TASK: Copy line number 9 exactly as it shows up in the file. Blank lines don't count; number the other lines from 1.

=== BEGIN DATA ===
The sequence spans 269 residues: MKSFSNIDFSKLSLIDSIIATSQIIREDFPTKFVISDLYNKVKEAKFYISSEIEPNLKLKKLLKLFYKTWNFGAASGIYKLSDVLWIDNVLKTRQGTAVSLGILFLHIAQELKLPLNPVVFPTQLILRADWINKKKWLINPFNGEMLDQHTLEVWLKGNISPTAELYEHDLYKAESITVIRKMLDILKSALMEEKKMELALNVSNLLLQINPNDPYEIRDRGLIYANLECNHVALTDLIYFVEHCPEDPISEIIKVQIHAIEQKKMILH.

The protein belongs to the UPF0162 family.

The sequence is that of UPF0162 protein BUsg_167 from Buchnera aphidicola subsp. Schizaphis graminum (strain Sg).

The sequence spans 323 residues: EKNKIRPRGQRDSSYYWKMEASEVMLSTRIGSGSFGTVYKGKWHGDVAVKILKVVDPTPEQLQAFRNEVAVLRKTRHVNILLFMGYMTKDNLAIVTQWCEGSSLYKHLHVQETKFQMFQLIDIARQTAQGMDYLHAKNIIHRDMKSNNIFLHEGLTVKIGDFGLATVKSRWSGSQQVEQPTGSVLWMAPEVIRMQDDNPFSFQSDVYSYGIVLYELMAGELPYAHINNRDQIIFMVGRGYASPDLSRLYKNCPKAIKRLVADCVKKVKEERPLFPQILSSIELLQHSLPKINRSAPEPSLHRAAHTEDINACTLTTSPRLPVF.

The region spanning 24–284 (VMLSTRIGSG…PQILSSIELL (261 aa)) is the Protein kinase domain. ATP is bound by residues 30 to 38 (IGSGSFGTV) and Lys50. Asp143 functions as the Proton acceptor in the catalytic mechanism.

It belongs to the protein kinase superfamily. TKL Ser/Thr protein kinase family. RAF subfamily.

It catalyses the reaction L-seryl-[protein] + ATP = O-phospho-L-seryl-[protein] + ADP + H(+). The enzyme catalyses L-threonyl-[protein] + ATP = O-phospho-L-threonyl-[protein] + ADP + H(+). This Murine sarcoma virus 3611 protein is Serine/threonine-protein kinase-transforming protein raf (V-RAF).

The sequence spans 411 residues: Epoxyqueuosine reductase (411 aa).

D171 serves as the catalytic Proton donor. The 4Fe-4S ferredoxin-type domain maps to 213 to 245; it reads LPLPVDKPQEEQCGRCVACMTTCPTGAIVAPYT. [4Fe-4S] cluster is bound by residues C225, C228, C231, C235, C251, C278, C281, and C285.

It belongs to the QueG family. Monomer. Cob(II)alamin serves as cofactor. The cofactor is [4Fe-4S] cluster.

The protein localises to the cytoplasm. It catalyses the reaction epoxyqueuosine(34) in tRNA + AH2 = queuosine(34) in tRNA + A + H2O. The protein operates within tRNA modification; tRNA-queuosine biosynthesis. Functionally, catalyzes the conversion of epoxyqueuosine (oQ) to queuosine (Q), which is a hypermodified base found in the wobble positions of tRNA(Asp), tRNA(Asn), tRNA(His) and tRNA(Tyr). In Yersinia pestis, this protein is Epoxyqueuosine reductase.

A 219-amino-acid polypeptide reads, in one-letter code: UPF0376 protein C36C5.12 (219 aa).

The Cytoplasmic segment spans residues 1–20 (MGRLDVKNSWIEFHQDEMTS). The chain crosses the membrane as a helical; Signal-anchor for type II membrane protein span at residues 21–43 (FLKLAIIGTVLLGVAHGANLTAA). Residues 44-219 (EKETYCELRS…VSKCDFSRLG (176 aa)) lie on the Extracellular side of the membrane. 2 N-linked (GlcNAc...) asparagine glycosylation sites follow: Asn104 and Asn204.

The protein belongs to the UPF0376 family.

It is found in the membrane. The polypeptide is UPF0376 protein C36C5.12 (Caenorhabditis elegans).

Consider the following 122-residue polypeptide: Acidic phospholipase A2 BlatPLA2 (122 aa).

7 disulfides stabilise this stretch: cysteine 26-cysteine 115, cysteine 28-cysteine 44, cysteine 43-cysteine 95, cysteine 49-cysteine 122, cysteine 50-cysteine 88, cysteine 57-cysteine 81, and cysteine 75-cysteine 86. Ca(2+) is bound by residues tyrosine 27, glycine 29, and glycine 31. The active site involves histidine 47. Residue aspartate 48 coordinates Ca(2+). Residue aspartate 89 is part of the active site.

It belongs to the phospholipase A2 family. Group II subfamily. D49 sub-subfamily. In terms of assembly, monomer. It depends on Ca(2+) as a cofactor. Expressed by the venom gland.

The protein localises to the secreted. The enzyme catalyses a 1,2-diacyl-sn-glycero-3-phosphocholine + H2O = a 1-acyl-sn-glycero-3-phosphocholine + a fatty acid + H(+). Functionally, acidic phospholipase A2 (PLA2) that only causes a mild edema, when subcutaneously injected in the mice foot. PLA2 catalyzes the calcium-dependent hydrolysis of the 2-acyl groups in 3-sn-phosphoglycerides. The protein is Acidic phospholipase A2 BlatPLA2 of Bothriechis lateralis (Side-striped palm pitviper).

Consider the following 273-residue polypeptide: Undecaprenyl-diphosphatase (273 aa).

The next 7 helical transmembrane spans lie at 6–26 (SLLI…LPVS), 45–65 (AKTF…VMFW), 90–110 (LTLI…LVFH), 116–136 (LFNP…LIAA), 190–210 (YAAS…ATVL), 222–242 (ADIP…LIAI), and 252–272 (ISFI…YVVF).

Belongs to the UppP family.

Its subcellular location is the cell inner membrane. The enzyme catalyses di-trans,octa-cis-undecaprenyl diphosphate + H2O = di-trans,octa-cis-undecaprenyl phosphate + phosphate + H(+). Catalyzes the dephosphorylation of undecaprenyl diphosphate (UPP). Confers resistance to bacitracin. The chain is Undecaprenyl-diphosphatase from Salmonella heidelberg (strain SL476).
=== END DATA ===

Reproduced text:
D171 serves as the catalytic Proton donor. The 4Fe-4S ferredoxin-type domain maps to 213 to 245; it reads LPLPVDKPQEEQCGRCVACMTTCPTGAIVAPYT. [4Fe-4S] cluster is bound by residues C225, C228, C231, C235, C251, C278, C281, and C285.